Albany is getting close to picking the designs for its proposed new police headquarters and downtown fire station. Two separate plan-review committees are to make their recommendations to the city council on Nov. 12. And the following night, a special citizens task force on public safety facilities will discuss financing options, including a $20 million bond issue that voters would be asked to approve next May.
I reported on the design proposals from competing architects here on Oct. 29 and showed the three designs proposed for the new police headquarters, to be built on a vacant site on Southwest Pacific Boulevard. This week I finally caught up with the drawings showing the concepts for replacing the fire hall on its present site at Sixth Avenue and Lyon Street. (It wasn't hard. All I had to do was ask for the drawings at Public Works in City Hall.)
Two of the fire hall proposals are based on closing Sixth at Lyon so the bigger station can be built across it. The third -- and most expensive -- is by CB Two Architects and keeps Sixth Avenue open. It would remodel the existing Station 11 and use it to house the Albany Fire Museum, now based on 34th Avenue. The new Station 11 would be build on the north side of Sixth.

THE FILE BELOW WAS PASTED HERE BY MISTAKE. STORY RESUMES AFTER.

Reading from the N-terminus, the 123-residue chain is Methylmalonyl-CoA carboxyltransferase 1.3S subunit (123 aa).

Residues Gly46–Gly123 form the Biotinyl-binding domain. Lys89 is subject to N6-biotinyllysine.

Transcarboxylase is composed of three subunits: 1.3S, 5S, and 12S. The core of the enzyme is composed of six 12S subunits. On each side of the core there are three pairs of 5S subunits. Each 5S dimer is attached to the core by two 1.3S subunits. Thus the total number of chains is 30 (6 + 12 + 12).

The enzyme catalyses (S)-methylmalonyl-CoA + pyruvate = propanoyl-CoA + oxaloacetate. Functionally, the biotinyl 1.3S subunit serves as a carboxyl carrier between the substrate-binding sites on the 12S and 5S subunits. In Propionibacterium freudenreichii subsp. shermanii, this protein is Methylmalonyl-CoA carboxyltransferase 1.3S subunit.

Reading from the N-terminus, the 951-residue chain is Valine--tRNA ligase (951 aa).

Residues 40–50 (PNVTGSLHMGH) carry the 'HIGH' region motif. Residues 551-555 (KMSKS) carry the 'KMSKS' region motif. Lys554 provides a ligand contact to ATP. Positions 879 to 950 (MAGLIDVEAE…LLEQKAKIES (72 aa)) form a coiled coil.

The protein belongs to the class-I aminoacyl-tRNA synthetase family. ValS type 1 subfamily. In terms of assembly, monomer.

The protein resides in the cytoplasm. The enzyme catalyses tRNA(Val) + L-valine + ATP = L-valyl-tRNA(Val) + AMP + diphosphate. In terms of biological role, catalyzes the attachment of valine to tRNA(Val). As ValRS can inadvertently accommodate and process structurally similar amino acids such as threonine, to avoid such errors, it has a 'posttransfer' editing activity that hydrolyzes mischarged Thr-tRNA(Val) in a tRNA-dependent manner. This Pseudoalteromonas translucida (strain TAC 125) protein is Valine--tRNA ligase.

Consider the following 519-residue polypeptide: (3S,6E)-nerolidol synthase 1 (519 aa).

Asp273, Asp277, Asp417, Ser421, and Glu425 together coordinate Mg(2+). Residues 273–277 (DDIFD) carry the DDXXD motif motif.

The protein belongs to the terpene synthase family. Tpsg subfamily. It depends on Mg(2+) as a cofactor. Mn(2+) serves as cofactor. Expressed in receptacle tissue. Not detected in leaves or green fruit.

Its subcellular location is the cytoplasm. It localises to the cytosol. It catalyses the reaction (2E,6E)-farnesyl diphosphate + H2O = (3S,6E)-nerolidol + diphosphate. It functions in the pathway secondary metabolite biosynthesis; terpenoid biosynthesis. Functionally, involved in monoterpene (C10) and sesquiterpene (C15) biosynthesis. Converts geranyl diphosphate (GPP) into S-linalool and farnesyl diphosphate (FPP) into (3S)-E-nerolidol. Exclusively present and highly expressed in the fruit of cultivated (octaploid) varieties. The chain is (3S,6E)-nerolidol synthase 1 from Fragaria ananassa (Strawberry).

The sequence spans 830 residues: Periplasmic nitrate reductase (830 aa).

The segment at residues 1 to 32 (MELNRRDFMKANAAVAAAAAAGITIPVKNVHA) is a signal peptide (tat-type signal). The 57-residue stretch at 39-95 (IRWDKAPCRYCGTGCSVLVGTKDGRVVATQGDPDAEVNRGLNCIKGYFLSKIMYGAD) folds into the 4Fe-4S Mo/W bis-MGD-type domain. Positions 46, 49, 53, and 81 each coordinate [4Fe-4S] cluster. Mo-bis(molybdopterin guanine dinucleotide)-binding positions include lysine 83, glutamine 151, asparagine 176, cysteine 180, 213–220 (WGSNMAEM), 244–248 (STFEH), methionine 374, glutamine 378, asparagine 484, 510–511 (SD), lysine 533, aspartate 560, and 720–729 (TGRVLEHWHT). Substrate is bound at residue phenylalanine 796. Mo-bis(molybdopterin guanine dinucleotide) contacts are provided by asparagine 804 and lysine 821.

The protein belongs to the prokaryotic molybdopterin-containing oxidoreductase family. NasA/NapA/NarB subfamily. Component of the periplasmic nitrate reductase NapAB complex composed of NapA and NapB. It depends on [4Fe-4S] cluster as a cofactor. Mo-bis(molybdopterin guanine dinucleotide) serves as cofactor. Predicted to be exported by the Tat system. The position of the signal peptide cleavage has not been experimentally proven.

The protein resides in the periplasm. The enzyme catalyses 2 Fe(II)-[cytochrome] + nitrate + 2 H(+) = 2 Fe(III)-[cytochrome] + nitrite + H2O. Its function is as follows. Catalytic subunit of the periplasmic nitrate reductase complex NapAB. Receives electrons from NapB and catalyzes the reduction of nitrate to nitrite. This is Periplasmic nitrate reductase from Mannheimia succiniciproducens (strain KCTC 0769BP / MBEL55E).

Cost estimates for the Station 11 replacement, including "soft costs," are $7.5 million for the design by Pack Smiley Ettlin Architects; just under $8 million for a proposal by Mackenzie; and $10.6 million for the concept submitted by CB Two.
Together, depending on which plans are picked, costs for the fire station and police headquarters are estimated to range from $21.3 million to $25.6 million. The city council, acting as the Albany urban renewal agency, has agreed to pay $1.4 million toward the combined project from downtown urban renewal funds.
The special public safety facilities committee on Nov. 13 will talk about another city contribution from the money left over from Albany's Pepsi-Gatorade settlement. The committee will also review the possibility of a $20 million bond issue, which would cost a total of $33 million over 20 years and result in an annual tax rate of 37 cents per thousand dollars of assessed value during that time.
Assuming such a bond issue is approved and sold, it and the CARA contribution would be enough to cover the cost of both projects if the least expensive options are chosen. Picking the costliest options for both fire and police stations would require spending around $4.2 million from the Pepsi settlement or some other source. (hh)